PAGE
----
V1 receptors: Vasoconstriction
V2 receptors: Renal effects
V3 receptors: Modulates secretion of ACTH
NB. Vasopressin is a non-selective V receptor agonist, Terlipressin is a selective V2 agonist.
Formed from angiotensin I in the lungs by angiotensin converting enzyme (ACE). The central effects are to cause the sensation of thirst and release of aldosterone from the adrenal cortex. It is also a powerful peripheral vasoconstrictor.
Atrial Natriuretic Peptide (ANP)
Released from the atria in response to atrial stretch. It causes natriuresis and subsequent loss of free water, lowering blood pressure. It inhibits vasopressin secretion and there is increasing evidence it causes shedding of the endothelial glycocalyx.
Produced in the central nervous system, gastric mucosa and mast cells. Potent vasodilator, it’s release can be inhibited by H1, H2 and H3 receptor antagonism.
Kinins e.g. Bradykinin
Produced from exocrine glands e.g. pancreas, salivary and sweat glands. Vasodilators. ACE is a kinase, which can explain some side effects of ACE-inhibitors e.g. angioedema, cough.
Systemic neurological control of blood flow
All blood vessels except capillaries and venules have smooth muscles in their walls which are supplied by sympathetic motor fibres. These fibres have a normal firing rate or resting tone than can be increased or decreased. Vascular smooth muscle is supplied by noradrenergic sympathetic fibres which increased activity causes vasoconstriction, whereas skeletal muscle is supplied by cholinergic sympathetic fibres in which increased activity causes vasodilatation.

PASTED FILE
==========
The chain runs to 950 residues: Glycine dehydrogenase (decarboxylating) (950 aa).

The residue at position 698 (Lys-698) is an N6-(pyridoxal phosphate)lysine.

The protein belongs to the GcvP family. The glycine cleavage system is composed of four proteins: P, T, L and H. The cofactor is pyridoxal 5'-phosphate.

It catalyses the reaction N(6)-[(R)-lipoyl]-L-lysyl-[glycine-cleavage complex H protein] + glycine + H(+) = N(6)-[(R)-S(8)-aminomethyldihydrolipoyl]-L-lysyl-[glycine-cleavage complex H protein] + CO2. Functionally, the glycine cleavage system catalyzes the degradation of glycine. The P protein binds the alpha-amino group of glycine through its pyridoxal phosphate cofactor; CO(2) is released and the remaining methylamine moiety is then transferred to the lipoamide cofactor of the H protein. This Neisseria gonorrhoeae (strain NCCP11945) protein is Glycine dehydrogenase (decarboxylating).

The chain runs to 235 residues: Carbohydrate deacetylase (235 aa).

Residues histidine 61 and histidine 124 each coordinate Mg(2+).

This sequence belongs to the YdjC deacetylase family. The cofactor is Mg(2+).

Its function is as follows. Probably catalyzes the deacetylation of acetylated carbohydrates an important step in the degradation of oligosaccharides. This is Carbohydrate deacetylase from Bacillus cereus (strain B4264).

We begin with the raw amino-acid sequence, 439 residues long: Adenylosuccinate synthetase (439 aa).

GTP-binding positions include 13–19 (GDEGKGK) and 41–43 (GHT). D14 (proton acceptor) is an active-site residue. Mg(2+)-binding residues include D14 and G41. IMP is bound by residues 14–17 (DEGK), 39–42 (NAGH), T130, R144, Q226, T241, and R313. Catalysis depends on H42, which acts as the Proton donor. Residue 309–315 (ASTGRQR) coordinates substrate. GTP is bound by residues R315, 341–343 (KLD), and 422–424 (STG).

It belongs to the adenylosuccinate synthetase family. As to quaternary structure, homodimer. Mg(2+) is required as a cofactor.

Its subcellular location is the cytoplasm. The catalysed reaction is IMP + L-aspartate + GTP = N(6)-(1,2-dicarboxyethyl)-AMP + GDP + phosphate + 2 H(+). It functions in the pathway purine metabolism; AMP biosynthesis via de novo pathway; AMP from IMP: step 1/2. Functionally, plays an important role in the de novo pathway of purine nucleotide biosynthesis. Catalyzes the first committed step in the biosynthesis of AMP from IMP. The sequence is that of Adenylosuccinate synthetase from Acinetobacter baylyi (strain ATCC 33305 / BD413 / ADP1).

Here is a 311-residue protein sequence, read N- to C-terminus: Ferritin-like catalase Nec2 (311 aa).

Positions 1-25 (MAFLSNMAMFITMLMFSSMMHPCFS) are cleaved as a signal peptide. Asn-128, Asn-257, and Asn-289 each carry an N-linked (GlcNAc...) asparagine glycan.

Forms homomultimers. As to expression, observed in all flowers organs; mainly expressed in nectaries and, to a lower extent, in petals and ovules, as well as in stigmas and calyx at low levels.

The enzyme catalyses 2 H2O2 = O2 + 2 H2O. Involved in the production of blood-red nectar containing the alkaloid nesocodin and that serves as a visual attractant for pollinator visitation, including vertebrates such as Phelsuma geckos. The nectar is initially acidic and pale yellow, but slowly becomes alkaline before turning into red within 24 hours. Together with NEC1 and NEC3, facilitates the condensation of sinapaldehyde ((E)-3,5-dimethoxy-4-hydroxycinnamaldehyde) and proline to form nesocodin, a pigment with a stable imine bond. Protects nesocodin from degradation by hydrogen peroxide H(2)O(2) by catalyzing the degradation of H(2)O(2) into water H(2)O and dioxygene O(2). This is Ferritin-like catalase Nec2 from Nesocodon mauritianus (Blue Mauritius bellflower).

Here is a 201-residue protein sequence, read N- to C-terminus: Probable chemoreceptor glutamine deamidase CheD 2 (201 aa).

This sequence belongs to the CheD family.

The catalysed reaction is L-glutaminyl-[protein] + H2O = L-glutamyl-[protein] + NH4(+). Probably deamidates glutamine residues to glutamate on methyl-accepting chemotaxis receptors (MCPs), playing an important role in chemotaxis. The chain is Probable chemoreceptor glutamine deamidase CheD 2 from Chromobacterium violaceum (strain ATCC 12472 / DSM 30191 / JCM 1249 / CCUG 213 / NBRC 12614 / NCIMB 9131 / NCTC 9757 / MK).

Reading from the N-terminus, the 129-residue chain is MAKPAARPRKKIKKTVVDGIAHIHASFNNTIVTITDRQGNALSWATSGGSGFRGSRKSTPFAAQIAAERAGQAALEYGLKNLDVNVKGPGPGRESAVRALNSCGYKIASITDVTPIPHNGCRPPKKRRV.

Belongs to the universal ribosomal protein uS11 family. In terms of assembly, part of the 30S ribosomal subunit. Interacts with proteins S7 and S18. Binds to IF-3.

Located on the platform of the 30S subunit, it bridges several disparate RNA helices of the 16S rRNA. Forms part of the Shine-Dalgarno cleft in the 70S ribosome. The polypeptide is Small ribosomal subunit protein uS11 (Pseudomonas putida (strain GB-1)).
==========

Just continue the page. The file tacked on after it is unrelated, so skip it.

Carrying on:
Vasomotor control centres in the CNS
These are located in areas of the reticular formation in the medulla and pons.
Pressor region: Maintains a tonic output to keep a background level of vasomotor tone. It is capable of increasing the heart rate, vascular tone and myocardial contractility.
Depressor region: Inhibits the pressor region.
Efferent – Project directly to preganglionic neurones in the intermediolateral (IML) grey columns of the spinal cord. Preganglionic fibres pass from the IML to the paravertebral sympathetic chain. Post-ganglionic fibres carry sympathetic outflow to effector sites.
Afferent – Baroreceptors in carotid sinus and chemoreceptors in carotid body feed afferent impulse to CNS via the nerve of Herine, a branch of the glossopharyngeal nerve (cranial nerve IX). Aortic baroreceptors relay impulses via the vagus nerve (X). These synapse in the medulla at the nucleus tractus soliatrius (NTS).
Peripheral: Carotid and Aortic bodies
Respond primarily to a reduction in oxygen tension, also senstivie to increase pCO2 and changes in pH. Main effects are on the respiratory centre, though have some minor effects on the pressor region.
Central: Vasomotor centres respond directly to pCO2 and pH.
This central control predominates over peripheral effects. The central receptors are not sensitive to hypoxia.